World Pledges to Increase Emissions

 

farmers praying for rain, Ranchi, India, 2013

192 of the governments of the word have now sent the United Nations their promises for reductions of greenhouse gas emissions between now and 2030.[1]

Taken together, they promise to increase global greenhouse gas emissions every year between now and 2030.

At the UN climate talks in Paris in December, all the countries will agree to accept the promises of all the other countries. Then, on 11 December, 2015, they will all promise together to increase emissions from now until at least 2030.

Among the top 20 countries for emissions, here are the countries that have promised to increase their emissions a lot by 2030: China, India, Russia, Korea, Mexico, Indonesia, South Africa, Turkey, Thailand, Kazakhstan, United Arab Emirates, Vietnam.

And here are the countries in the top 20 that have promised to cut their emissions by about 1% a year between now and 2030: USA, European Union, Japan, Canada, Brazil, Australia, and Argentina.

The countries that won’t cut will increase a lot will increase a lot. The countries that will cut will not cut by much.

You would never know this from the way the promises are reported by the UN or the media.

They phrase everything as a promise to cut emissions. But they phrase these promises in ways that lie.

So some countries, like Korea and Mexico, promise to cut emissions compared to Business as Usual (BAU). Business as Usual means the current UN estimate of how much emissions will increase if nothing is done. So a promise to cut only compared to Business as Usual is a promise to increase emissions.

Other countries, like India and China, promise to cut emissions in terms of carbon intensity. Carbon intensity is the amount of carbon in fossil fuels that is needed to produce the same amount of work. Carbon intensity has been going down in the United States for a hundred years. It is going down all over the world. This is because we learn to use coal, oil and gas more efficiently, just like we learn to use everything else in industry more productively. So a promise to cut carbon intensity is a promise to increase emissions.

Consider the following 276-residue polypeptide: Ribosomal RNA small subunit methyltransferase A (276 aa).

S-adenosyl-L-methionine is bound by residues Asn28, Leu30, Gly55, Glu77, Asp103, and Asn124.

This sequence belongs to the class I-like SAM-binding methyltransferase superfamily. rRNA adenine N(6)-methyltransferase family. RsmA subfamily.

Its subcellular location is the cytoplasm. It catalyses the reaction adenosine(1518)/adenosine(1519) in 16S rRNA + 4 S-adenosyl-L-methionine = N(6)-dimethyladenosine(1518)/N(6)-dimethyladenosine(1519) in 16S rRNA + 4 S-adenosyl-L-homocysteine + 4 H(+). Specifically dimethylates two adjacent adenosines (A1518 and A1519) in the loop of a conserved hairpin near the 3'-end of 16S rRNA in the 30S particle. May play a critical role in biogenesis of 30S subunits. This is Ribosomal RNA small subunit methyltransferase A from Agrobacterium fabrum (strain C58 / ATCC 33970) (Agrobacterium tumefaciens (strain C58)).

Or they play tricks with time. Russia promises to cut emissions by 25% by 2030, compared with emissions in 1990. But the Russian economy collapsed in 1989-1990, and emissions were very low that year, and are much higher now. A promise to cut emissions compared to 1990 by 25% is a promise to increase emissions by 30% compared to this year.[2]

Then there are the rich countries which promise to cut emissions by a lot. But they always choose a comparison date to make them look good.

The US, for instance, promises to cut emissions in 2030 by 26% compared to 2005. But US emissions in 2014 were already 9% lower than in 2005. So really they are only promising to cut emissions by 15% in the next fifteen years.

The European Union promises to cut emissions by 40% compared to 1990. But EU emissions are already 20% less than they were in 1990. So this is a promise to cut emissions by 20% in the next 15 years.

So some countries will increase emissions a lot and some countries will cut them a little. The regions of the world that will increase emissions already make two thirds of global emissions. The regions that will cut emissions a little make one third of global emissions.[3]

You do the math. They are lying. Emissions will rise.

 
Jonathan Neale is the author of Stop Global Warming: Change the World and editor of the One Million Climate Jobs report.
 

[1] http://www.c2es.org/indc-comparison

[2] http://climateactiontracker.org/countries/russianfederation.html

[3] http://cait.wri.org/historical